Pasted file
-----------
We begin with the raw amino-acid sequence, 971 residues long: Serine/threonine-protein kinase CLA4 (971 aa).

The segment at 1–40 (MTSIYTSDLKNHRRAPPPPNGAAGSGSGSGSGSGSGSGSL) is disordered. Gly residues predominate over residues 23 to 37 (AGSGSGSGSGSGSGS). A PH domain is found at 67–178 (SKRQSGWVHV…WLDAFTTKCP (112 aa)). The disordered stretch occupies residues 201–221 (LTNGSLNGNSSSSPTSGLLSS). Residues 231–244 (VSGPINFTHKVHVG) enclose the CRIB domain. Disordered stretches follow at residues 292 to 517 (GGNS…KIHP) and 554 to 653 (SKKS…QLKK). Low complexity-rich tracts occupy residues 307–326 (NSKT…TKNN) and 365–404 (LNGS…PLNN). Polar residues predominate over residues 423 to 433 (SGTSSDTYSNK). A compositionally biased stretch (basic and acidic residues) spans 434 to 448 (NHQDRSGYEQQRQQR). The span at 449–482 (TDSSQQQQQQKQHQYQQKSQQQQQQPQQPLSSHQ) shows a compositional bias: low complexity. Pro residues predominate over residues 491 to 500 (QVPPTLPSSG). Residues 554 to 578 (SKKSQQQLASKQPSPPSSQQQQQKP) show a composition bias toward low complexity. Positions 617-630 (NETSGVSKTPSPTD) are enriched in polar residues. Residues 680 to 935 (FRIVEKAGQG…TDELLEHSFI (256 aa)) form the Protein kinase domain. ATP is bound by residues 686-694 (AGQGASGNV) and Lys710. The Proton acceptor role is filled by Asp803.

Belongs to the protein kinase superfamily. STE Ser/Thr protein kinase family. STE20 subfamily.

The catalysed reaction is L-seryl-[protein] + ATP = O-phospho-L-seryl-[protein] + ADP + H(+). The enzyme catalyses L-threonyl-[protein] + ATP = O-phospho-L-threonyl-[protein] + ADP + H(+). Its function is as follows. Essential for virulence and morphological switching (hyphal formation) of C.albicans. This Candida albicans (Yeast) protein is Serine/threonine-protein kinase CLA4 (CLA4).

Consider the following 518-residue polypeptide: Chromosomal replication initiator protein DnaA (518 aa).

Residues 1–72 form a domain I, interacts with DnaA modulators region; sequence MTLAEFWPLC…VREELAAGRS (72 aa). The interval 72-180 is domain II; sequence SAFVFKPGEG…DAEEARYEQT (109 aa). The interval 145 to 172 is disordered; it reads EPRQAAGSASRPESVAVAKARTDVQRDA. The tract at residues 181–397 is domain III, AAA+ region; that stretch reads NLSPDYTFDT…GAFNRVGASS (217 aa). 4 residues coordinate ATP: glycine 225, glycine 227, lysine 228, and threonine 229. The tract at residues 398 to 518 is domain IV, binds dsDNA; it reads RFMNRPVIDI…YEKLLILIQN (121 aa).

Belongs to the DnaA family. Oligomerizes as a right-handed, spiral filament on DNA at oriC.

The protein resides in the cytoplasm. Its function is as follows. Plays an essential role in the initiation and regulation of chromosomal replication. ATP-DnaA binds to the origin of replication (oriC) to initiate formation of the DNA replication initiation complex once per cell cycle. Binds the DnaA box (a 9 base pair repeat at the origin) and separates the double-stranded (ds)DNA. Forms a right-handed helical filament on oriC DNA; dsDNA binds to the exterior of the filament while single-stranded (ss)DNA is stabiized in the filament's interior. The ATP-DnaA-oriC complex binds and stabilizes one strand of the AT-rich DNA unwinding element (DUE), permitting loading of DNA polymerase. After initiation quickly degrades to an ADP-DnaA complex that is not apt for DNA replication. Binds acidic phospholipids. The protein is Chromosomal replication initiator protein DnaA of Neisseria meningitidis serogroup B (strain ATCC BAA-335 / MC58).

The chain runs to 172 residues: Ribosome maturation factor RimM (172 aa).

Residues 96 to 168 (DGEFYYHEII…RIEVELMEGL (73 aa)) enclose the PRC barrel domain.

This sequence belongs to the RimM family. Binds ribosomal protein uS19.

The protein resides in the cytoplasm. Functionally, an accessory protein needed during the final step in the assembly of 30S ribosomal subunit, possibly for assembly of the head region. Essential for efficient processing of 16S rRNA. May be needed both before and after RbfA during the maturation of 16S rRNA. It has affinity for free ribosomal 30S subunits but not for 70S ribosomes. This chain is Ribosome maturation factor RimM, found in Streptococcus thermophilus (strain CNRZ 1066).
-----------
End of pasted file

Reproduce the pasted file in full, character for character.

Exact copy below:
We begin with the raw amino-acid sequence, 971 residues long: Serine/threonine-protein kinase CLA4 (971 aa).

The segment at 1–40 (MTSIYTSDLKNHRRAPPPPNGAAGSGSGSGSGSGSGSGSL) is disordered. Gly residues predominate over residues 23 to 37 (AGSGSGSGSGSGSGS). A PH domain is found at 67–178 (SKRQSGWVHV…WLDAFTTKCP (112 aa)). The disordered stretch occupies residues 201–221 (LTNGSLNGNSSSSPTSGLLSS). Residues 231–244 (VSGPINFTHKVHVG) enclose the CRIB domain. Disordered stretches follow at residues 292 to 517 (GGNS…KIHP) and 554 to 653 (SKKS…QLKK). Low complexity-rich tracts occupy residues 307–326 (NSKT…TKNN) and 365–404 (LNGS…PLNN). Polar residues predominate over residues 423 to 433 (SGTSSDTYSNK). A compositionally biased stretch (basic and acidic residues) spans 434 to 448 (NHQDRSGYEQQRQQR). The span at 449–482 (TDSSQQQQQQKQHQYQQKSQQQQQQPQQPLSSHQ) shows a compositional bias: low complexity. Pro residues predominate over residues 491 to 500 (QVPPTLPSSG). Residues 554 to 578 (SKKSQQQLASKQPSPPSSQQQQQKP) show a composition bias toward low complexity. Positions 617-630 (NETSGVSKTPSPTD) are enriched in polar residues. Residues 680 to 935 (FRIVEKAGQG…TDELLEHSFI (256 aa)) form the Protein kinase domain. ATP is bound by residues 686-694 (AGQGASGNV) and Lys710. The Proton acceptor role is filled by Asp803.

Belongs to the protein kinase superfamily. STE Ser/Thr protein kinase family. STE20 subfamily.

The catalysed reaction is L-seryl-[protein] + ATP = O-phospho-L-seryl-[protein] + ADP + H(+). The enzyme catalyses L-threonyl-[protein] + ATP = O-phospho-L-threonyl-[protein] + ADP + H(+). Its function is as follows. Essential for virulence and morphological switching (hyphal formation) of C.albicans. This Candida albicans (Yeast) protein is Serine/threonine-protein kinase CLA4 (CLA4).

Consider the following 518-residue polypeptide: Chromosomal replication initiator protein DnaA (518 aa).

Residues 1–72 form a domain I, interacts with DnaA modulators region; sequence MTLAEFWPLC…VREELAAGRS (72 aa). The interval 72-180 is domain II; sequence SAFVFKPGEG…DAEEARYEQT (109 aa). The interval 145 to 172 is disordered; it reads EPRQAAGSASRPESVAVAKARTDVQRDA. The tract at residues 181–397 is domain III, AAA+ region; that stretch reads NLSPDYTFDT…GAFNRVGASS (217 aa). 4 residues coordinate ATP: glycine 225, glycine 227, lysine 228, and threonine 229. The tract at residues 398 to 518 is domain IV, binds dsDNA; it reads RFMNRPVIDI…YEKLLILIQN (121 aa).

Belongs to the DnaA family. Oligomerizes as a right-handed, spiral filament on DNA at oriC.

The protein resides in the cytoplasm. Its function is as follows. Plays an essential role in the initiation and regulation of chromosomal replication. ATP-DnaA binds to the origin of replication (oriC) to initiate formation of the DNA replication initiation complex once per cell cycle. Binds the DnaA box (a 9 base pair repeat at the origin) and separates the double-stranded (ds)DNA. Forms a right-handed helical filament on oriC DNA; dsDNA binds to the exterior of the filament while single-stranded (ss)DNA is stabiized in the filament's interior. The ATP-DnaA-oriC complex binds and stabilizes one strand of the AT-rich DNA unwinding element (DUE), permitting loading of DNA polymerase. After initiation quickly degrades to an ADP-DnaA complex that is not apt for DNA replication. Binds acidic phospholipids. The protein is Chromosomal replication initiator protein DnaA of Neisseria meningitidis serogroup B (strain ATCC BAA-335 / MC58).

The chain runs to 172 residues: Ribosome maturation factor RimM (172 aa).

Residues 96 to 168 (DGEFYYHEII…RIEVELMEGL (73 aa)) enclose the PRC barrel domain.

This sequence belongs to the RimM family. Binds ribosomal protein uS19.

The protein resides in the cytoplasm. Functionally, an accessory protein needed during the final step in the assembly of 30S ribosomal subunit, possibly for assembly of the head region. Essential for efficient processing of 16S rRNA. May be needed both before and after RbfA during the maturation of 16S rRNA. It has affinity for free ribosomal 30S subunits but not for 70S ribosomes. This chain is Ribosome maturation factor RimM, found in Streptococcus thermophilus (strain CNRZ 1066).